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Business income tax
Tāke moni whiwhi mō ngā pakihi
Business income tax

Glossary of business income tax terms

Balance date

The balance date is the end of the accounting year.  When you apply for an IRD number, your balance date is 31 March.  You need to apply to us in writing if you want to request a different balance date.

Business income

This is income earned from goods and services you sell (including invoices you've issued but have not yet received payment for).

Capital expenditure

Any expenditure that creates an asset, for example:

  • purchase of plant or machinery
  • improvements to assets that increase their usefulness or extend their useful life
  • expenditure incurred in transporting an asset to its site and preparing it for use.

Company

A formal and legal entity in its own right, separate from its shareholders (or owners).

Depreciation

An allowance acknowledging the fact that your business assets eventually wear out or decrease in value, even though you routinely maintain or repair them.

Disposal

The term "disposal" includes:

  • an asset that is compulsorily acquired
  • an asset taken out of New Zealand (other than only temporarily)
  • changes in use or location of use of a business asset
  • ceasing intangible asset rights
  • an asset that is irreparably damaged
  • any distribution of assets (including distributions of assets to the beneficial owners for no cost)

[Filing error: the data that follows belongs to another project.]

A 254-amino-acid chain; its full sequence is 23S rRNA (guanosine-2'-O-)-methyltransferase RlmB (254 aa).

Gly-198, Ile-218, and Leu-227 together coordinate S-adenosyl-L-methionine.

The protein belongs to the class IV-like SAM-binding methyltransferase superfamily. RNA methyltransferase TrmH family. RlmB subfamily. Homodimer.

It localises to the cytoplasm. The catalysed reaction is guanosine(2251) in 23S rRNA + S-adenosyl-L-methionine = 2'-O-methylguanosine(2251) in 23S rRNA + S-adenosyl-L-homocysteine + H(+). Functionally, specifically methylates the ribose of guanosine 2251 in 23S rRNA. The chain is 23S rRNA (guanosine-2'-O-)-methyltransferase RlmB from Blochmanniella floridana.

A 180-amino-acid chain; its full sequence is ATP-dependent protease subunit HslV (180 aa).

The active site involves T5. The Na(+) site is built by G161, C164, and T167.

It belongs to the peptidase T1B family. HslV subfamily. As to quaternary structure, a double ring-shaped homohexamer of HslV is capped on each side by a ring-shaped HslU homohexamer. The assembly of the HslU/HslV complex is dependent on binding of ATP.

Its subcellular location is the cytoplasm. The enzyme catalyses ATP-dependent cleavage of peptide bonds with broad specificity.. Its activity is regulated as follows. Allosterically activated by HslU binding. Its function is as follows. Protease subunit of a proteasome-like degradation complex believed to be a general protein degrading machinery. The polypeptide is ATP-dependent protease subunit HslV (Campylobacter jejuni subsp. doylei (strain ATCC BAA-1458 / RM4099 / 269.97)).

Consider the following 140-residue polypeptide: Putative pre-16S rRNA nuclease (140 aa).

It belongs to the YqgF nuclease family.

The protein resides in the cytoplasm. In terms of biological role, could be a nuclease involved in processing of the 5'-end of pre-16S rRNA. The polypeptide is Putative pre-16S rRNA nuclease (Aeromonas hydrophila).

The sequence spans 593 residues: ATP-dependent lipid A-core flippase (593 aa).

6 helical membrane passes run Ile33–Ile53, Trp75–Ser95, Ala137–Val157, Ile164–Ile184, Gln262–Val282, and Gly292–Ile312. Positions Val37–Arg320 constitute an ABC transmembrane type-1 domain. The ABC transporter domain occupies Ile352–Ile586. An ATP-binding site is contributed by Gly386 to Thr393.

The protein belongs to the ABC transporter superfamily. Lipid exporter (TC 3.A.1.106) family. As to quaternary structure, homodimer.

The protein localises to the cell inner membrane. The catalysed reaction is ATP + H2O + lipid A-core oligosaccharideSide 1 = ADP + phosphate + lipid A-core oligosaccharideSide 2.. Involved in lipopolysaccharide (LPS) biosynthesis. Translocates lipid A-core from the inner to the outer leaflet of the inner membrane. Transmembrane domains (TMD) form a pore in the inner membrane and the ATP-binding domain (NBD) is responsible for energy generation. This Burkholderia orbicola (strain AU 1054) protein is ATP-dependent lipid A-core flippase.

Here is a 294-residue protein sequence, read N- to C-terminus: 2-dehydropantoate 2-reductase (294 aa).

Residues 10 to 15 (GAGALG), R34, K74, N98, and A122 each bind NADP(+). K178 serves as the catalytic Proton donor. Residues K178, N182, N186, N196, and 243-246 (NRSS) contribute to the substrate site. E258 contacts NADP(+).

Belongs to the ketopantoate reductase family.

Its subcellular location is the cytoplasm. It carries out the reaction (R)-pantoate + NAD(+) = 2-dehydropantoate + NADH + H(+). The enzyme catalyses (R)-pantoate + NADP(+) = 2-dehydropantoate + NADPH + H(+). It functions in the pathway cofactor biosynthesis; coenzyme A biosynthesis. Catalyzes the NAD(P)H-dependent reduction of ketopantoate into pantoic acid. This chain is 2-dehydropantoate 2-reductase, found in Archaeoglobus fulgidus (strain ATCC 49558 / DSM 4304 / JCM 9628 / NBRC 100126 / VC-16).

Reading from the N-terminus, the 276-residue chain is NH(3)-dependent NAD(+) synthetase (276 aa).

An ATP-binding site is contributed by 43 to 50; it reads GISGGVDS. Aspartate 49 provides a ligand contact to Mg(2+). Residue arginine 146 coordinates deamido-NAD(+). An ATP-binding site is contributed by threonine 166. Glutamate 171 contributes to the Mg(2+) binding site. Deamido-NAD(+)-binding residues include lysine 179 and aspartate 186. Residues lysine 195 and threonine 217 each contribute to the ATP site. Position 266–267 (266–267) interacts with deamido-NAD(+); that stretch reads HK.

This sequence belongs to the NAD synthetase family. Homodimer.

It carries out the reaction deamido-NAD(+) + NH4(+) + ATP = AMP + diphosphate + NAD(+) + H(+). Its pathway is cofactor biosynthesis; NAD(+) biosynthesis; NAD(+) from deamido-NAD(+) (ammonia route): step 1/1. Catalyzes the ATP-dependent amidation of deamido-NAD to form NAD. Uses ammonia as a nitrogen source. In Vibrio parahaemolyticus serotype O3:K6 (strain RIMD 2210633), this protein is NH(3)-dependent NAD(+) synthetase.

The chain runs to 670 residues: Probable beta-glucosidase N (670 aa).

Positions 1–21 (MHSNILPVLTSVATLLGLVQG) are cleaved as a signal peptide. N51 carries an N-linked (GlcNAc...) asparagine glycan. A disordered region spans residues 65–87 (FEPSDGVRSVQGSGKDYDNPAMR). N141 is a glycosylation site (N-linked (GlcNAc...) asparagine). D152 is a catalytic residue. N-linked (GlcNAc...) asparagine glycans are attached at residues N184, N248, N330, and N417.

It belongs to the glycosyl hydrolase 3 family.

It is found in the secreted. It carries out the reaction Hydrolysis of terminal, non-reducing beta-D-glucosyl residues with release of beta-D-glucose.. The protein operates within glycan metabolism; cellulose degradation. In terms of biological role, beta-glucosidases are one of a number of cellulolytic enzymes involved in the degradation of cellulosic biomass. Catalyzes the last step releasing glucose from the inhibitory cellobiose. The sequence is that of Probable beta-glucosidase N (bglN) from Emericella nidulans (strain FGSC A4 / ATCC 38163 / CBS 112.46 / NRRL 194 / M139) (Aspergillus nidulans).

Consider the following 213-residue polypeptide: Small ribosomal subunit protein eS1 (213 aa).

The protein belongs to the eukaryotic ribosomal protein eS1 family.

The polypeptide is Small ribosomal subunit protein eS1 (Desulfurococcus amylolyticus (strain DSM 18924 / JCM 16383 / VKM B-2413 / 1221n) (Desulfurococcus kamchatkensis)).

• ceasing deemed ownership of a fixture or improvement
  • an asset that is lost or stolen if that asset is not recovered in the income year when the loss or theft occurs.

Dividends

Company profits paid to shareholders according to the proportion of the company they own.

Drawings

The money that you take out of a business to either live on and/or pay any personal expenses. Drawings are part of the net profit and not a business expense.

Expenses

Costs associated with producing business income, for example, paying wages, rent, buying stationery; but not including capital expenditure.

Fringe benefit tax

A tax on benefits that employees receive or enjoy as a result of their employment.  Most benefits given to employees other than their salary or wages are fringe benefits.

Imputation credit

A tax credit received from a company for tax it has already paid on the profits it derives.

Net profit

Business income minus allowable expenses.

Non-profit organisation

Any society, association or organisation:

  • not carried on for the profit or gain of any member, and
  • whose rules do not allow money, property, or any other benefits to be distributed to any of its members.

Partnership

Where two or more people are in a business partnership. Each partner contributes something to the business and, in return, receives a share of any profit or loss.

Provisional tax

Tax paid in instalments during the year based on what you expect your income to be, or what it was last year.

Resident withholding tax

An amount of tax deducted from investment income. For example, when banks pay interest they deduct resident withholding tax before paying the recipients.

Sole trader

A person in business on their own. The business is controlled, managed and owned by that person.

Tax credit

A credit for tax that has already been deducted or paid on your behalf.  Examples of common tax credits are:

  • PAYE deducted from your wages.
  • RWT deducted from interest you have received.